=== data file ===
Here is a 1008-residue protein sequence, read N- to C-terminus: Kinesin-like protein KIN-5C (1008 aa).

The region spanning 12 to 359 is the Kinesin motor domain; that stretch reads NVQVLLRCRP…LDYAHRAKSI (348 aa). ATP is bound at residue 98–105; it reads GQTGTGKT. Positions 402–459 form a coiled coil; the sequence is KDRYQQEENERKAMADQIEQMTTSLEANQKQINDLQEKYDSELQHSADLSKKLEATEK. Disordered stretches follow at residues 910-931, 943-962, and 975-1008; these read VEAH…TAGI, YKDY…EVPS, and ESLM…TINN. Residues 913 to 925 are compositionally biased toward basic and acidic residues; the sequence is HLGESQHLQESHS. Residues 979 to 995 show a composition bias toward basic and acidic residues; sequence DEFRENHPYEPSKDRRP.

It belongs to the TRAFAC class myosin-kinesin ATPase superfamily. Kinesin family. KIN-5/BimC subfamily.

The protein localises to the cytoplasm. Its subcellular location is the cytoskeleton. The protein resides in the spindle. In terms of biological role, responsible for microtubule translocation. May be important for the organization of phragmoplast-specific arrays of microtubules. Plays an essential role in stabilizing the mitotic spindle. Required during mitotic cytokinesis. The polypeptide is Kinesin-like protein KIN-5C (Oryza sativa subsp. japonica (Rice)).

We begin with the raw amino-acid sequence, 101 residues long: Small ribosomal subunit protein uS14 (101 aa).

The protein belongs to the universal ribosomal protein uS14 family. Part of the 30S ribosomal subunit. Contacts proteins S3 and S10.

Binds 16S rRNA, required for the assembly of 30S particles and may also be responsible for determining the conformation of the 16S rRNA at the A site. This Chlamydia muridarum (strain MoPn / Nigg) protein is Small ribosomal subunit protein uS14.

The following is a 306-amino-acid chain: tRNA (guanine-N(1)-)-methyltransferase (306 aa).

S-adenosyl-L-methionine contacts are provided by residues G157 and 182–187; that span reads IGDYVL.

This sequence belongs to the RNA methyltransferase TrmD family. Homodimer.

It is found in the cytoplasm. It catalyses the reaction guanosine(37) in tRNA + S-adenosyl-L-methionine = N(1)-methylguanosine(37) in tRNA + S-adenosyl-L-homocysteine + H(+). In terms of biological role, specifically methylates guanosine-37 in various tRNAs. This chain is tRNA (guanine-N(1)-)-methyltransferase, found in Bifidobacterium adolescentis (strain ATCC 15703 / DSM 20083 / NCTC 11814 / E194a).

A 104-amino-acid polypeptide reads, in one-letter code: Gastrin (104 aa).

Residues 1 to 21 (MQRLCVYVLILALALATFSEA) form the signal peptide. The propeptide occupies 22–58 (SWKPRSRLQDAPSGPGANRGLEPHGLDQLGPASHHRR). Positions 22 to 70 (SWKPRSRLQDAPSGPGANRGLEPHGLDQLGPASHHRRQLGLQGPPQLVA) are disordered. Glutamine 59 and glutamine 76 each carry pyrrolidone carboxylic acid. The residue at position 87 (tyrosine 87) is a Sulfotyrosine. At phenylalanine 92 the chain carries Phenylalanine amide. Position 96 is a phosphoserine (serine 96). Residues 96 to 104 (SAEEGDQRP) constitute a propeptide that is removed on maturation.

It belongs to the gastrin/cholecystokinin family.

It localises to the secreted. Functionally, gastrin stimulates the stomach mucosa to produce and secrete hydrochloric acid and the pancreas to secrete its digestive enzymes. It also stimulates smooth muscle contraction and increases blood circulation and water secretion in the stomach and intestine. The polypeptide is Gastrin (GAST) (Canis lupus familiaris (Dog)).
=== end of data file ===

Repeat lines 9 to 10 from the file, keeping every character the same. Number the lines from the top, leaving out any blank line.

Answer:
S-adenosyl-L-methionine contacts are provided by residues G157 and 182–187; that span reads IGDYVL.

This sequence belongs to the RNA methyltransferase TrmD family. Homodimer.